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Henderson, Rebecca M.

Rebecca Henderson is the John and Natty McArthur University Professor at Harvard University, where she has a joint appointment at the Harvard Business School in the General Management and Strategy units and is the Co-Director of the Business and Environment Initiative. Professor Henderson is also a research fellow at the National Bureau of Economic Research. Her work explores how organizations respond to large-scale technological shifts, most recently in regard to energy and the environment. She teaches Innovation in Business, Energy, and Environment and Reimagining Capitalism in the MBA Program.

From 1998 to 2009, Professor Henderson was the Eastman Kodak Professor of Management at the Sloan School of the Massachusetts Institute of Technology, where she ran the strategy group and taught courses in strategy, technology strategy, and sustainability. She received an undergraduate degree in mechanical engineering from MIT and a doctorate in business economics from Harvard.

Professor Henderson sits on the boards of Amgen and of IDEXX Laboratories, and she has worked with both members of the Fortune 100 and small, technology-orientated start-ups. She was retained by the U.S. Department of Justice in connection with the remedies phase of the Microsoft trial, and in 2001 she was named Teacher of the Year at the Sloan School. Her work has been published in a range of scholarly journals including Administrative Science Quarterly, The Quarterly Journal of Economics, Strategic Management Journal, Management Science, Research Policy, The RAND Journal of Economics, and Organization Science.

Her most recent publication is Accelerating Energy Innovation: Insights from Multiple Sectors, edited jointly with Richard Newell and published by the University of Chicago Press for National Bureau of Economic Research.

Research Interest 

Energy, IT, real estate, and sustainability

Professor Henderson’s current research focuses on the energy, information technology, and real estate sectors and the challenges firms encounter as they attempt to act in more sustainable ways. This work is an outgrowth of her decade-long examination of the organizational and strategic issues that well-established companies face in responding to significant technological and competitive shifts across a wide variety of industries, including semiconductor capital equipment, aerospace, branded consumer goods, automobiles, pharmaceuticals, biotechnology, information technology, and telecommunications.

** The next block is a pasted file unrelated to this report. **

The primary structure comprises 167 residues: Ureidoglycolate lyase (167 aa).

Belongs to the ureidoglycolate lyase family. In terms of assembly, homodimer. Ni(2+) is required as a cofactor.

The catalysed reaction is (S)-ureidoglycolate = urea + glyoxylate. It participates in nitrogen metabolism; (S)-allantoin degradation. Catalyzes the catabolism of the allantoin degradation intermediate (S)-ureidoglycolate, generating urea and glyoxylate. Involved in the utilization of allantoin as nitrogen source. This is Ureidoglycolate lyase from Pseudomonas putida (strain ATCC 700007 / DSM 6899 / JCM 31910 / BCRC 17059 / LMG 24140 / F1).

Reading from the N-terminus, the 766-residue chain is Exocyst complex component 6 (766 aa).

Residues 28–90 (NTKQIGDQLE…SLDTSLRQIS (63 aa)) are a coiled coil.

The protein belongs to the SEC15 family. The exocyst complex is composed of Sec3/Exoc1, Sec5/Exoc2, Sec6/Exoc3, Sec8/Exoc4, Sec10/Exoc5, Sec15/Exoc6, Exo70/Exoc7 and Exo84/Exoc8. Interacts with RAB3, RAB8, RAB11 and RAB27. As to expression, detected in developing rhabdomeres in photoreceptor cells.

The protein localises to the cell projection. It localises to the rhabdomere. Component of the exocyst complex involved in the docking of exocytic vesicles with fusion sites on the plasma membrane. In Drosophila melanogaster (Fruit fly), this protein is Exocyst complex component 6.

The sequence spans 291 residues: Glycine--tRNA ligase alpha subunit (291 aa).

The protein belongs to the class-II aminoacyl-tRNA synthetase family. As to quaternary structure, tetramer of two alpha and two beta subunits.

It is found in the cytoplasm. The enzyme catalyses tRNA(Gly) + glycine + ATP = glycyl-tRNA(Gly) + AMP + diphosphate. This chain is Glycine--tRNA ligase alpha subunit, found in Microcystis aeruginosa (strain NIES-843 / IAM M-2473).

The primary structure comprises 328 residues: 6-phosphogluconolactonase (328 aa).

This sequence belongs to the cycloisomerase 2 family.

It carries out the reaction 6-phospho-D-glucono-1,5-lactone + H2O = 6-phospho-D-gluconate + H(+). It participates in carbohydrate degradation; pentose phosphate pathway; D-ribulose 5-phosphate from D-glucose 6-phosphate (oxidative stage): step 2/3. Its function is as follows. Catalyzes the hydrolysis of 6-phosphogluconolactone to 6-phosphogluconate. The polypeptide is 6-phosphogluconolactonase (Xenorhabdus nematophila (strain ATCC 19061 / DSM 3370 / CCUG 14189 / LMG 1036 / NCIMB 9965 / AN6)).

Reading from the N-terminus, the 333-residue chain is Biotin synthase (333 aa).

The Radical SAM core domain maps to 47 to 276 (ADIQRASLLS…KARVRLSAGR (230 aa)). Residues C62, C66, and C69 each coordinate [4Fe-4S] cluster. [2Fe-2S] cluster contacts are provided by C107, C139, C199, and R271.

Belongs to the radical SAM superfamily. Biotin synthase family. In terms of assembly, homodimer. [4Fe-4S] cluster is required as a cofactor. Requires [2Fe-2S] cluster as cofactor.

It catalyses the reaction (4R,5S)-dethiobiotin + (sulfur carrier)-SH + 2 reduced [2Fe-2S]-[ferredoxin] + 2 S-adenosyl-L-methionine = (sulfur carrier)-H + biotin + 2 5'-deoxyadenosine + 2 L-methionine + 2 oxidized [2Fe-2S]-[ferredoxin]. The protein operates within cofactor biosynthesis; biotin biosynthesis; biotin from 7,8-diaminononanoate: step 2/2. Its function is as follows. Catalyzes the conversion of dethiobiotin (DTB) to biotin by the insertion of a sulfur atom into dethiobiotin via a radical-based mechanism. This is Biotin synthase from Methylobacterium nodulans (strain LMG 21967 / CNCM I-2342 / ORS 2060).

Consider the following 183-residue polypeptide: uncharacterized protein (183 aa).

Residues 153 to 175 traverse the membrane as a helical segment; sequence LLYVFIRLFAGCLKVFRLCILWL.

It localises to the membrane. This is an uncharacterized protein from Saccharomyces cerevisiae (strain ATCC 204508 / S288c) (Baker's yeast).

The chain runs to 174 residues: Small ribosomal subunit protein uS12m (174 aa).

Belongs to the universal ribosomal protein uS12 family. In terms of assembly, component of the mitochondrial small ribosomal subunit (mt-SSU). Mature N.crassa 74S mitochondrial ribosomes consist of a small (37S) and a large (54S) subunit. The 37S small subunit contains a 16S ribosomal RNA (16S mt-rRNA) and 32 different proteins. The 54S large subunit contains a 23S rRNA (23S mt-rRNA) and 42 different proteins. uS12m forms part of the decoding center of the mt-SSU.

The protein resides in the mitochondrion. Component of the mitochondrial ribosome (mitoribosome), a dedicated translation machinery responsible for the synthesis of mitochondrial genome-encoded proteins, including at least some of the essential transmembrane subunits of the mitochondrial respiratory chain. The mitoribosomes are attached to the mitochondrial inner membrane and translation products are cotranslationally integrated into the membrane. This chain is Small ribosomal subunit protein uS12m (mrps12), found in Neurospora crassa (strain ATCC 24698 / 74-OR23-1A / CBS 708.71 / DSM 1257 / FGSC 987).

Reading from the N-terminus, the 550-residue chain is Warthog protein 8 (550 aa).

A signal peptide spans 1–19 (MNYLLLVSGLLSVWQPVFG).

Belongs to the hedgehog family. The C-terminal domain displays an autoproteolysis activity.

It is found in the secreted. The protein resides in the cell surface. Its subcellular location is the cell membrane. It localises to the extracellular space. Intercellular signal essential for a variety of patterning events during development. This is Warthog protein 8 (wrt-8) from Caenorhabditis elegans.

Her latest work is motivated by the challenge of climate change. If, as current scientific research suggests, it would be prudent to remove 80 percent of the carbon from the economy by 2050, it is critical to find effective ways to support far-reaching change in both products and processes across the entire economy – and particularly in the energy, information technology, and real estate sectors. Increasing the use of carbon-free fuels is an undertaking of enormous magnitude to the energy industry; real estate is perhaps the largest single consumer of energy; and information technology is the most powerful enabler of change throughout the economy.

In conducting this new research, Professor Henderson is attempting to leverage the insights she has gained in studying large firms that have been particularly successful in responding to major technological shifts. Her previous work highlighted the importance of simultaneously understanding the strategic barriers to change (“We won’t make any money.”) and the organizational barriers as well (“And we won’t be able to get it done anyway.”); of managing overload so that a firm does not become “stuck”; and of learning to communicate with courage and integrity in order to maintain and grow the “relational contracts” that are fundamental to success. Her current research, including work with two large oil companies interested in investing in alternative energy, suggests that these findings are highly relevant to building a low-carbon economy.

More information

  • Harvard University Center for the Environment
  • Future of Energy at Harvard
  • Harvard Business School
  • Harvard Environmental Economics Program